by Bob Kelly
San Miguel, a product of the Baroque era, will be home to the second annual Baroque & Beyond Music Festival Feb. 15-23 when 16 international artists play music from 1600 to 1750 on period instruments. Festival musicians also will perform in Queretaro Feb. 23 and Mexico City Feb. 25-26.
The festival is a joint effort between the Camerata Ventapane in Houston and San Miguel El Grande Pro Musica and will bring musicians from Mexico, France, Germany, Russia, Colombia and the U.S. for 10 concerts. The musicians will play period instruments in the type of intimate settings for which Baroque music was created from 1600 to 1750, said artistic director Barrett Sills.
The performers will include six members of the Camerata Ventapane, of which Sills is cellist and artistic director; five from the Capella Guanajuatensis of Guanajuato, and five guest artists.
“We aim to transport the audiences to an age of elegance and nobility, making each concert a unique experience that contributes to making the whole festival an unforgettable week for all participants.” Sills said.
“The Baroque era was the connection between the Renaissance and the Classical period and saw not only the flourishing of new musical forms that remain in use today, but also new ideas in architecture, literature, philosophy and science. The brilliant discoveries of Galileo, the physics of Newton the expositions of Descartes, Spinoza and Locke are products of this age.
“In Mexico, cities like San Miguel de Allende were designed and developed during this period, giving them the charm and nobility that still make them very attractive places to visit and live. The music you will hear this week covers the era when San Miguel de Allende was being built and the murals of the Atotonilco Sanctuary were being painted.
“Plucked string instruments, such as the guitar, lute, theorbo and harpsichord were very popular during the Baroque period all over Europe and in Mexico. The old tradition of serenades, still alive in Mexico today, is often associated with the sounds of these instruments. For this year’s festival, we have chosen to bring to life music that includes plucked string instruments, from romantic love songs to dances like the fiery fandango.’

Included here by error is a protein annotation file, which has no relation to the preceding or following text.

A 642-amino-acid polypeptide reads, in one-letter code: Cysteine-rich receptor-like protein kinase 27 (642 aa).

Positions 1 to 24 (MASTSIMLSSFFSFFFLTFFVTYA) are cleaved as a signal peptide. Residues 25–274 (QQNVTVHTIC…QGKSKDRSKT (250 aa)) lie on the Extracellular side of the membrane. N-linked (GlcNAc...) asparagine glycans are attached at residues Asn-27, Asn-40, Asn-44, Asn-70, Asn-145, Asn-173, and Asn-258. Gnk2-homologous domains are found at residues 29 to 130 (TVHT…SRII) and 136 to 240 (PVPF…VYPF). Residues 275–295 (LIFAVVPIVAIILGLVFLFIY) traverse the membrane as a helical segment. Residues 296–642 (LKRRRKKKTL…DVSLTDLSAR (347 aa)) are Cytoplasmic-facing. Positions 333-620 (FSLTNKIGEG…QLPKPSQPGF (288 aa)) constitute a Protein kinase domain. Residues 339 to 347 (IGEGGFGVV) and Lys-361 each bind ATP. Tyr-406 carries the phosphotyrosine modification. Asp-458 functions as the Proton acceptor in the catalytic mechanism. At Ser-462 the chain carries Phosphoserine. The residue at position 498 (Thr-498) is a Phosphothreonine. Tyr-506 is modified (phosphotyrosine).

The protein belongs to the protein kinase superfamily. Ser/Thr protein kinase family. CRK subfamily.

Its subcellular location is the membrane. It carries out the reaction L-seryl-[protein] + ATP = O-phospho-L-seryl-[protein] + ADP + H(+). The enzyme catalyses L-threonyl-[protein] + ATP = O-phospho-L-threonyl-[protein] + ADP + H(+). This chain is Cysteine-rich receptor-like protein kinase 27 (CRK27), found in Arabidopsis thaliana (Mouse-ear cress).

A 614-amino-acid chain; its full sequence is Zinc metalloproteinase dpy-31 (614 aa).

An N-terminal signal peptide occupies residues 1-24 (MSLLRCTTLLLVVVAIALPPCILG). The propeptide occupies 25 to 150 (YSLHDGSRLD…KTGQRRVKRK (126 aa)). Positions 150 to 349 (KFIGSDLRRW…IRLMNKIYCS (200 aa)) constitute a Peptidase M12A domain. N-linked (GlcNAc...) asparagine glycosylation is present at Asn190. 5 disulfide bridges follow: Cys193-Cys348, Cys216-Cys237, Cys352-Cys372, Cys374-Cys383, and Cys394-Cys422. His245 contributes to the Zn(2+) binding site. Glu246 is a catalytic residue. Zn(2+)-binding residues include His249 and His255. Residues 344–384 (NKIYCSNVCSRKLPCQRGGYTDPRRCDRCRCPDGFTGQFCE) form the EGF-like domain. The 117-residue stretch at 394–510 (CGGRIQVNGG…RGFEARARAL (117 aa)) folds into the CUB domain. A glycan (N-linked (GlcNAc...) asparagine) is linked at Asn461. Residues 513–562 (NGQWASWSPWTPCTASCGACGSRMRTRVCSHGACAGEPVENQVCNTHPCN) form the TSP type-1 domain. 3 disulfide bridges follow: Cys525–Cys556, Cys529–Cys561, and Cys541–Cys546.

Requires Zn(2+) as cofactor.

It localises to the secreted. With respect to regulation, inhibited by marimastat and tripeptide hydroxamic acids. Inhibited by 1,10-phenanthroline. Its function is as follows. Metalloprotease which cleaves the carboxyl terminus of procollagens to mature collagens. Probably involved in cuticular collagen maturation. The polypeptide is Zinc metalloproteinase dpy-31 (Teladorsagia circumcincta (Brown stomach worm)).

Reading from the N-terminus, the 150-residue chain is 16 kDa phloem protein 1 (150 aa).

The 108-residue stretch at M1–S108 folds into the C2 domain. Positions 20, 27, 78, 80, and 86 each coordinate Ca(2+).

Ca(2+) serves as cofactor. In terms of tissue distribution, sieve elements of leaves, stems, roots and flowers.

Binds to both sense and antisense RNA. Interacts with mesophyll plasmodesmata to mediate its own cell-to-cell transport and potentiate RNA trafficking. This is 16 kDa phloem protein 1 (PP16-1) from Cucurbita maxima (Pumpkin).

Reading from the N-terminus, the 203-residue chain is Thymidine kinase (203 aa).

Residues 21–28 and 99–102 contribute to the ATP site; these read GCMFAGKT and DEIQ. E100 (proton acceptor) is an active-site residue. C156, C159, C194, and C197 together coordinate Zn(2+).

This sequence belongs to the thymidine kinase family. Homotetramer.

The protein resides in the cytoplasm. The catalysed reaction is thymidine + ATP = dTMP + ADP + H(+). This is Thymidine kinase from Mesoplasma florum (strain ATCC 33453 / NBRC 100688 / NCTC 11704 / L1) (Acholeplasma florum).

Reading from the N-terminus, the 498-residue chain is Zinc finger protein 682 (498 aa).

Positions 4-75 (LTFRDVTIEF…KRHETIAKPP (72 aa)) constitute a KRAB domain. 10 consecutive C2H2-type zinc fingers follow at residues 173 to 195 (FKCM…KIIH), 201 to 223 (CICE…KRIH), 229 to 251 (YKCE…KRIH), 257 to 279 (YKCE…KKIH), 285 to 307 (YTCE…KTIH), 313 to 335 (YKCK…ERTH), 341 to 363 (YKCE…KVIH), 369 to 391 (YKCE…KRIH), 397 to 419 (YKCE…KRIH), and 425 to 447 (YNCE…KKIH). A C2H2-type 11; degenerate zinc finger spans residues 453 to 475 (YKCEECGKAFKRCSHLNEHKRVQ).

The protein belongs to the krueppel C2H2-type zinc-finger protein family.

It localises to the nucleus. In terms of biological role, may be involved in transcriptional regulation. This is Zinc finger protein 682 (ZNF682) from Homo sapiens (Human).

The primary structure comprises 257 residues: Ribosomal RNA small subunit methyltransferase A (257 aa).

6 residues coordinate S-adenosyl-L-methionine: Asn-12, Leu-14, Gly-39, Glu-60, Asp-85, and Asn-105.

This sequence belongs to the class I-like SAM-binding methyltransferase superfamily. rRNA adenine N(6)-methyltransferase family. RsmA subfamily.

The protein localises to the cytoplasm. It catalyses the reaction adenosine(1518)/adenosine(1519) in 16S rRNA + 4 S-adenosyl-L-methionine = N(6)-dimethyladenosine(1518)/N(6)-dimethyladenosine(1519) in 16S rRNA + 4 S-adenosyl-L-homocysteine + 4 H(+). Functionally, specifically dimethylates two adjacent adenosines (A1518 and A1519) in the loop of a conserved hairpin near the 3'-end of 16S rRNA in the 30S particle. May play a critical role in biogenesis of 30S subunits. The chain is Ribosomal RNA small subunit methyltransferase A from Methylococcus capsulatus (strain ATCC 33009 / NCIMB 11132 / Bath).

The success of the first festival and the demand for tickets for this year’s event from the U.S. and Mexico have encouraged the organizers to plan to expand the concerts to other cities in Mexico in 2009, said festival directors Henry Kirby of Houston and Rodrigo Antonio Trevnio Lozano of San Miguel.
Festival artists also will perform two Mexico City concerts this year with the support of Hacienda, the Ministry of Finance. “The cooperation between Hacienda and the festival will help expand the scope of the festival beyond San Miguel and is clear testimony of the high quality of the artists and programs being presented,” said Trevino.
The 2008 festival will include nine main chamber music concerts, a week long exhibit of Baroque instruments sponsored by the Escuela de Lauderia of Queretaro, a special movie viewing and presentation on Baroque dance with commentary by musicologist Dr. Yvonne Kendall, and a free family concert, “Music on the Dresden Court,” by German harpsichordist Sebastian Knebel.
Camerata Ventapane will play in Queretaro Feb. 23 and Knebel and Camerata Ventapane then will perform in Mexico City at libraries of the Ministry of Finance, which is a supporter of early music concerts. Knebel will play a solo harpsichord recital at the Miguel Lerdo de Tejada Library at 7 p.m., Monday, February 25. The Camerata Ventapane will give a concert at 7 p.m., Tuesday, Feb. 26, in the Antonio Ortiz Mena Library in the National Palace.
For festival concert and ticket details, consult www.promusicasma.com